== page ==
Photo courtesy Janice Laws Robinson
Janice Laws Robinson will be on the ballot for the June 21 runoff for the Georgia insurance commissioner.
Coweta resident Janice Laws Robinson is a step closer to becoming the next Georgia Insurance Commissioner.
To be on the ballot in November, Robinson must defeat Democrat Raphael Baker in a runoff election on June 21.
Robinson received 48.7 percent of the vote in the May 24 primary, while Baker received 33.1 percent. To declare victory, a candidate must have at least 50 percent of the vote.
Robinson is optimistic about her ability to defeat Baker and said the current economic climate makes the race even more important.
“I am urging everyone to come out and vote,” she said. “ With rising inflation and auto insurance rates skyrocketing in Georgia, this election is a critical one.”
As insurance commissioner, Robinson said her top priority is addressing skyrocketing auto and home insurance rates, along with access to quality affordable health care and holding insurance companies accountable.
Robinson has lived in Georgia for nearly 20 years and has made Newnan her home for the last 16 years. She has been in the insurance industry, having run her own agency, for nearly 20 years.
Robinson, a native of Jamaica, migrated as a teenager to the U.S. with her family to pursue the American dream. She attended Monroe College in New York and studied business administration at Shorter University College of Adult and Professional Studies.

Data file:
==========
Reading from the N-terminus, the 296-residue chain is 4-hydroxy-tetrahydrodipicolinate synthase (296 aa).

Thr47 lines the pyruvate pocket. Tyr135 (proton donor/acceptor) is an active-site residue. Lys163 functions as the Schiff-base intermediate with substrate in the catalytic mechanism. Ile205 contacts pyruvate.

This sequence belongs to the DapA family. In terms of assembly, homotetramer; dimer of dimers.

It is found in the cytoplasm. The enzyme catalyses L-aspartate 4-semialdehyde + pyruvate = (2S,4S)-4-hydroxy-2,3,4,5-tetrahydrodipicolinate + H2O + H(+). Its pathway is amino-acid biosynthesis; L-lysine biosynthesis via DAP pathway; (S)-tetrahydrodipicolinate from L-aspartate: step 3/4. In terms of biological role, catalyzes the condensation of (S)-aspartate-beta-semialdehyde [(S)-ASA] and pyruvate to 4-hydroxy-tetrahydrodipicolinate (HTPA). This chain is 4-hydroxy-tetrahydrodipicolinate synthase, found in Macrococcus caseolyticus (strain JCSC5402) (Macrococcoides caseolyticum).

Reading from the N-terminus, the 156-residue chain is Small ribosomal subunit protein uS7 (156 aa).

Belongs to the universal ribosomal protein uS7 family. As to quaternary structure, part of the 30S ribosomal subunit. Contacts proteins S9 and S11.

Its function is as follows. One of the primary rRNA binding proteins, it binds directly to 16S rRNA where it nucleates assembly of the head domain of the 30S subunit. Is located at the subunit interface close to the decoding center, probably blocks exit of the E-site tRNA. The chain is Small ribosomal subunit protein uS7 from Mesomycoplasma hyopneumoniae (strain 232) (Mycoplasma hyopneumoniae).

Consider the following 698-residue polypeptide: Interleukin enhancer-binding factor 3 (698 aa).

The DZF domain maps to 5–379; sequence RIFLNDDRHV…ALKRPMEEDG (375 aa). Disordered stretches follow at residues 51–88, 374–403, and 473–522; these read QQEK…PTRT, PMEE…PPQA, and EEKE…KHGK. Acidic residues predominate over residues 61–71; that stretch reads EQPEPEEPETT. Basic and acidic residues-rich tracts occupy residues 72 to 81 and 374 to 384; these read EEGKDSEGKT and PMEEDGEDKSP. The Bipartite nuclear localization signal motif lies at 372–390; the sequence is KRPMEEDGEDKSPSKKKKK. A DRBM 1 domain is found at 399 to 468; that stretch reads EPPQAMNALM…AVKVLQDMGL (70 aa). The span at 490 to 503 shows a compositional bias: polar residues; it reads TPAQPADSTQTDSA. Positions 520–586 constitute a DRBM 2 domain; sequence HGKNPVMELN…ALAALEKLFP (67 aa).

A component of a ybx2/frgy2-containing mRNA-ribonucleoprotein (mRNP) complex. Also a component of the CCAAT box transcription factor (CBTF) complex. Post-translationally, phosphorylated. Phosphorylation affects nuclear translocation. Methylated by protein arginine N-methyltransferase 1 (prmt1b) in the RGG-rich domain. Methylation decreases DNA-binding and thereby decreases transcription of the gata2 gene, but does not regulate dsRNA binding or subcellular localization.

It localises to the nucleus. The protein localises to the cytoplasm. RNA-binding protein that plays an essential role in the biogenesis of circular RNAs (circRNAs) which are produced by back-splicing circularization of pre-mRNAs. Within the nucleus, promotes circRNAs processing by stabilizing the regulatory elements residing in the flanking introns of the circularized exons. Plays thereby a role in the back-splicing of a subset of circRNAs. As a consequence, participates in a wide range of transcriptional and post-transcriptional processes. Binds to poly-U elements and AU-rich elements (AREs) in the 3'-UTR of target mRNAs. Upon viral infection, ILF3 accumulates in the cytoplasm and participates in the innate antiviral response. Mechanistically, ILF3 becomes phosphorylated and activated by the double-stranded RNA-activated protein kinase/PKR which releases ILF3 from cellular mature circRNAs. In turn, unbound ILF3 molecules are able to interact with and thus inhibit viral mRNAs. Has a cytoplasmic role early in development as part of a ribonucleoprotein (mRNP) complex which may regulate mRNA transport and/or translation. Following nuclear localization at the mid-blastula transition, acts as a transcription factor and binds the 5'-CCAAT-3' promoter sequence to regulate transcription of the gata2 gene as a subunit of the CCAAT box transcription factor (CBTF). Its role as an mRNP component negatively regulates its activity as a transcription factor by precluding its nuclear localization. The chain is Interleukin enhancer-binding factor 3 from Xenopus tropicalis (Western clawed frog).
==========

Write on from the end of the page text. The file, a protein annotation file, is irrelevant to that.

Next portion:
Robinson said she decided to run for several reasons, one being her experience in the industry and listening to her clients.
“I care about my clients and the families I have served over the years,” Robinson said. “An overwhelming number of citizens have asked me to run again for this position. In 2018, over 1.8 million Georgia citizens voted for me to be their insurance commissioner. We need real change to bring integrity back to the office.”
Robinson said she still stands on her three main focus areas — affordability, access and accountability.
“I am committed to bringing about real change with regards to auto insurance rates, access to quality insurance and holding insurance companies accountable,” Robinson said. “I’ve seen what’s broken in the insurance industry, and I’m willing to work alongside Georgia families to fix it. I’m ready to fight for Georgia families.”
The insurance commissioner is responsible for regulating the state’s insurance industry and ensuring fire safety in the state. The commissioner is elected to four-year terms in federal midterm election years.
Candidates must have been a citizen of the U.S. for 10 years, a legal resident of Georgia for four years and be at least 25 years old.
In a previous NTH article, it was reported that if elected, Robinson could make history as the first woman and African American in that position, according to a spokesperson with the Georgia commissioner’s office.
If Robinson wins the runoff, she will face Republican incumbent John King, who was appointed by Gov. Brian Kemp in 2019 after former commissioner Jim Beck was indicted on 37 counts of wire and mail fraud, money laundering and tax fraud.
Last year, Beck was sentenced to seven years, three months in prison to be followed by three years of supervised release.